A ketogenic diet, commonly referred to as “keto,” is a low-carb diet that has seen a surge in popularity this year. Keto works by swapping high-carb foods like bread, pasta, and fruit for foods high in protein and fat, like meat, eggs, and cheese. Like any diet that requires seriously restricting intake of one food group in favor of others, keto has faced its share of criticisms. However, just like other restrictive diets, many swear by keto as a means of quick weight loss, though the long-term results may prove unsustainable.
All keto debate aside, new research suggests that the diet could improve symptoms in people with asthma. This might be good news for anyone who loves exercise but struggles with asthma attacks. That said, these findings are still new, and should be taken with a grain of salt (which, coincidentally, you actually need more of on the keto diet).
The study, published in April of this year, looked at the effect of a keto diet on innate lymphoid cells in the lungs. These cells serve important purposes, including inflammation response and mucus production, but too much activation can cause breathing difficulty. Asthma attacks are caused by overactive innate lymphoid cells.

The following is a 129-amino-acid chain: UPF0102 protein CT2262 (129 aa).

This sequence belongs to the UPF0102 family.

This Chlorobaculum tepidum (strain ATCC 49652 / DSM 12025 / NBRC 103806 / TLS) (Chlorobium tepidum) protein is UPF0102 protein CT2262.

In order to curb asthma symptoms then, researchers looked for ways to slow down the replication of these lymphoid cells. They discovered that lymphoid cells are chronically activated when the pathway used to assemble the cell membranes is also activated. This pathway needs fatty acids in order to function. Using this logic, researchers needed to find a way to reroute those fatty acids elsewhere in the body.
This is where the keto diet comes in. Carbohydrates are the body’s primary energy source, and a low-carb diet forces the body to derive energy from somewhere else. On the keto diet, fats are the next best thing. This means the fatty acids that would otherwise be available to activate those pesky lymphoid cells are suddenly being used up for energy instead. With a shortage of fatty acids, the overactive lymphoid cells are forced to slow down.
Researchers tested this theory on mice and found that a keto diet did indeed slow down the lymphoid cells. It actually made a dramatic difference. Mice on a keto diet saw almost no change in their lymphoid cells when exposed to allergens. Without the keto diet, those cells typically reproduced at four times the normal rate as an allergy response. Mice on keto also had less visible asthma symptoms and produced less mucus.
While more research is needed to explore this avenue of treatment further, this study offers a promising picture of how the keto diet could potentially mitigate asthma symptoms. It may not be for everyone, and you should certainly look at the big picture before making any drastic dietary changes. However, if you have asthma, and you decide to try the keto diet, you may just notice a positive effect.
Fotios Karagiannis, Schekufe Kharabi Masouleh, Klaus Wunderling, Jayagopi Surendar, Vanessa Schmitt, Alexander Kazakov, Marcel Michla, Michael Hölzel, Christoph Thiele & Christoph Wilhelm: Lipid-droplet formation drives pathogenic group 2 innate lymphoid cells in airway inflammation; Immunity